Today, however, except for the few radios under the TFG-controleld territory, Mogadishu’s radio stations remain silent. No music and no commercial jingles to spice up the programs. I don’t know how the rest of the Mogadishians here are coping with the ban, but luckily I brought my 160GB iPod along with me.

Missiles Rock Mogadishu

Mogadishu is under attack. Dozens of BM rockets, as they are called here, fired by the AMISOM forces have crippled the busy Bakara market and brought the entire business hub of Mogadishu into a complete standstill. Just as worshipers exited the mosques, after noon prayer today, the rockets fell. Hundreds of people in the market scrambled for safety, some hiding under concrete buildings and others rushing back into the mosques.

I had just left my apartment and decided to meet a journalist, Keyse, for lunch when the shelling began. Squeezing through the riotous crowds of shoppers, hawkers, tea ladies and past the tightly crammed stalls whose fetid odour assaulted our senses, medicine shops and juice bars, we made our way to Tawakkal Restaurant, a fairly clean and quiet place compared to the other noisy eating places in Bakara. But just before we could enter the restaurant, the sound of a rocket fired caught Keyse’s attention. Being still fairly new to this war-torn city, my senses were not quite alert yet, though I am now slowly becoming attuned to the music of mortars.

The frenzied look on my friend’s face explained it all. Without a second spared, we dashed into the nearest building, hurdling past donkey carts, screaming kids and stumbling women. Though it becomes the natural instinct to help the elderly and the weak when in need, but during times like these, and in Mogadishu’s mayhem, it is every man for his own. Several rockets, whose whistling noise was enough to send fear running through your veins, fell a few streets away from where we were.

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Exclusive Pics: Al-Shabaab & the BBC

I’ve gained these exclusive pictures of Al-Shabaab confiscating BBC equipment through a local journalist. Click on the images to enlarge.

Al-Shabaab Silences The BBC

Al-Shabaab has banned the BBC from operating in Southern Somalia. In a press release read out this morning here in Mogadishu, the Islamic Administrations in Mogadishu, Marka, Kismayo, Jowhar and Bidoa have taken all of BBC’s FM transmitters off the air and seized all their property. The statement described the organisation as a ‘vile western mouthpiece’ propagating ‘a barrage of depraved Western views’ to the unsuspecting Muslim population.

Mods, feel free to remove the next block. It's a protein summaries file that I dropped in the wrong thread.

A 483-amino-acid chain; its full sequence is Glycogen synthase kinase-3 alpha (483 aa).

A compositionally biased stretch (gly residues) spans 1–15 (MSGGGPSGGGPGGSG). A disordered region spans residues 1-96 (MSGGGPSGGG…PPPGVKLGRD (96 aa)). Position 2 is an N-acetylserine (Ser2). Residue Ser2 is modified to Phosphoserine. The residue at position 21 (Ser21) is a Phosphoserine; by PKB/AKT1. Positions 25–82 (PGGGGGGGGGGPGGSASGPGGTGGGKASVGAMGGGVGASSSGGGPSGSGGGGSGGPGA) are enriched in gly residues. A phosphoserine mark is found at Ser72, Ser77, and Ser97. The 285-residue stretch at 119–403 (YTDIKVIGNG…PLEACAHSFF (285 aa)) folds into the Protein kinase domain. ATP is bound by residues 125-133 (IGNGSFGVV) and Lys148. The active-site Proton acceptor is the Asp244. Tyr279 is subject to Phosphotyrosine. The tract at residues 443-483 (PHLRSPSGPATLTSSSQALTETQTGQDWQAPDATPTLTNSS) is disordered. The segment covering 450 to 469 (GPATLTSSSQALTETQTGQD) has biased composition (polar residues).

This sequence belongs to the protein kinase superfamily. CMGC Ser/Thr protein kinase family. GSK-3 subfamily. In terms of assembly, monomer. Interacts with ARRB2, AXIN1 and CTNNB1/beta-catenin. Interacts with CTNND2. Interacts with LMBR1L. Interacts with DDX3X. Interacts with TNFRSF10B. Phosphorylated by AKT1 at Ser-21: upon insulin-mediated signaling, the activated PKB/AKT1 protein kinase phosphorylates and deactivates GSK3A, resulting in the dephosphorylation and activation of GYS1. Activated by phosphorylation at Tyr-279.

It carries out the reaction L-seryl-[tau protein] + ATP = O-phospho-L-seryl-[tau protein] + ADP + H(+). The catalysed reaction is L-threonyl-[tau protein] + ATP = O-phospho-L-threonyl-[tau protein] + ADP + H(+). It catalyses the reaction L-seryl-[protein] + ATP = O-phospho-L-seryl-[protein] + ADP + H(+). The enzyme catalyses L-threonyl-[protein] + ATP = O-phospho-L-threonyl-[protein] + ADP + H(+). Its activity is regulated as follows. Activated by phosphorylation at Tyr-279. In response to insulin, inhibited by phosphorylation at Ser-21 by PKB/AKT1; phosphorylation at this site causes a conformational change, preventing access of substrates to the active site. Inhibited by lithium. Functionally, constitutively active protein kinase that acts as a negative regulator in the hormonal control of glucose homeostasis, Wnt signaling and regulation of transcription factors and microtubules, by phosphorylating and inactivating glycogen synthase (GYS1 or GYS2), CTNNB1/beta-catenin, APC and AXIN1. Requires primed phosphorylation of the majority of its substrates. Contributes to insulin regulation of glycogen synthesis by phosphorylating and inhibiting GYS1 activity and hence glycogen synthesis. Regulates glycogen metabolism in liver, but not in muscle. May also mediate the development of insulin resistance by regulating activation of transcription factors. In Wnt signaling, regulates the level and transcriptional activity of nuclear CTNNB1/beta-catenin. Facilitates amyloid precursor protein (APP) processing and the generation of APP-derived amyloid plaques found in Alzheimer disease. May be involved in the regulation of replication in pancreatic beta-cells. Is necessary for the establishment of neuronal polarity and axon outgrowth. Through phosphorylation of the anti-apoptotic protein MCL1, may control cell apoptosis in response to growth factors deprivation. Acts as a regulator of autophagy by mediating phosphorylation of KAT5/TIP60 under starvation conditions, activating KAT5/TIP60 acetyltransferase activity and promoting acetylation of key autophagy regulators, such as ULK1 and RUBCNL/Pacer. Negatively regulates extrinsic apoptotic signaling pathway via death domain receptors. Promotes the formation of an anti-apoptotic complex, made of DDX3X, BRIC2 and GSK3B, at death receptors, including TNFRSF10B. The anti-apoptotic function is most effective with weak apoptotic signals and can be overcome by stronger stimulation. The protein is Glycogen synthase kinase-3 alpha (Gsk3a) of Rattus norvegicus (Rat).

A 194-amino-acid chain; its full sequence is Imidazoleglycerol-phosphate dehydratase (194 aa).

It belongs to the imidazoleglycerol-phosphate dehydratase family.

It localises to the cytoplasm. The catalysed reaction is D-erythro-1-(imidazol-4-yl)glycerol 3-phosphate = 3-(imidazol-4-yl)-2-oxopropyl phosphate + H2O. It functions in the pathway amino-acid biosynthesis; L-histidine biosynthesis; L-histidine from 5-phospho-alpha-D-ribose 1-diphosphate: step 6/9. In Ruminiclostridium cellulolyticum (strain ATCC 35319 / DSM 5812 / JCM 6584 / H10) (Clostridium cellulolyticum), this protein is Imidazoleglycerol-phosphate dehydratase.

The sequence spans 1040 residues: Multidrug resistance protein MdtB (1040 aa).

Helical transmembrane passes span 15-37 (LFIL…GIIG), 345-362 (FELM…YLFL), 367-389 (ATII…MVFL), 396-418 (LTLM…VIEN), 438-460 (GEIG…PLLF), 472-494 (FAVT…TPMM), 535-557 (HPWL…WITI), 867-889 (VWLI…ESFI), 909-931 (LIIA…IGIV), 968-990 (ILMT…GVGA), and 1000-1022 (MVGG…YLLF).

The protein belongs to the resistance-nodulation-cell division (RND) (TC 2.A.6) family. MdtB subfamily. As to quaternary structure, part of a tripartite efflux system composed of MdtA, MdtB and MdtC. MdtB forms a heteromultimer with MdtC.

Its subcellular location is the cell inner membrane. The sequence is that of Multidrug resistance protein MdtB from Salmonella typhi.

The air seems somewhat strange and silent here in Mogadishu. The renowned BBC tone is no longer on the radios and the public is buzzing with discussion and debate. HornAfrik radio which used to air the Somali Service apologised to the public on newshour. Al-Shabaab have also issued an order to HornAfrik, the only radio station that airs VOA news, to stop airing its programs.

Al-Shabaab’s daring display of authority comes at a time when majority of the Somali listeners have been expressing great concerns about the BBC’s management and editorial content. The BBC Somali Service has been riddled with complaints from the Somali media and the public alike.

Al-Shabaab, which has been banned as an organisation in Britain has struck back fiercely and banned the BBC, accusing it of inaccuracy, impartiality, lack of objectivity, propagation of Western views and fanning the flames of enmity among the Somali population. Some of these accusations, however, are coming not only from the Islamists but some professional and journalists have also voiced somewhat similar opinions.

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Al-Qaeda in Somalia

It may sound plausible; Yemeni Alqaeda would perhaps be welcomed by the thousands of Al-Shabaab fighters eager to receive them and they may even be garlanded with wreaths by Al-Shabaab’s unwavering local supporters.

But when Somalia’s Treasury Minister, Omar Osman, tells the world that according to the TFG’s superb ‘intelligence’ (who can’t seem to locate or capture even one of the thousands of Al-Shabaab youths by the way), 12 members of Al-Qaeda have crossed from Yemen into Somalia, what was the implication of his message?

Perhaps it was to distract the world’s attention away from the failing government and point the beacon away from the chaotic situation of the Somali parliament. Parliamentarians have been at loggerheads with each other lately – particularly with the parliament speaker, Adan Madoobe, whom more than 75 MPs are forcefully urging to step down. But of course, he refused. And soon we might witness another classic parliament brawl

The MPs have also criticized the embattled government for doing nothing to improve the security situation of the country and also accused Shekh Sharif of spending his time jet-hopping instead of tending to the affairs of the country. The government did not sit idly too as it was reprimanded but instead retaliated and banned the MPs today from holding any meetings.

So with a country in such a mess, it is only a wonder how the Treasury Minister got his information! Good detective work, Mr. Osman, but though this story of yours may sell in Western publications, even the young shoe shiners of these ruthless Mogadishu streets will laugh at you when they hear your tale.

Regurgitating old Al-Qaeda tales is only fit for western consumption. Here in Mogadishu, the TFG has become but a laughing stock. But since Osman and his ministry are quite accustomed to taking bribes, perhaps he aims to point out that either Somaliland or Puntland is an accomplice in helping the Al-Qaeda fighters to cross into Southern Somalia.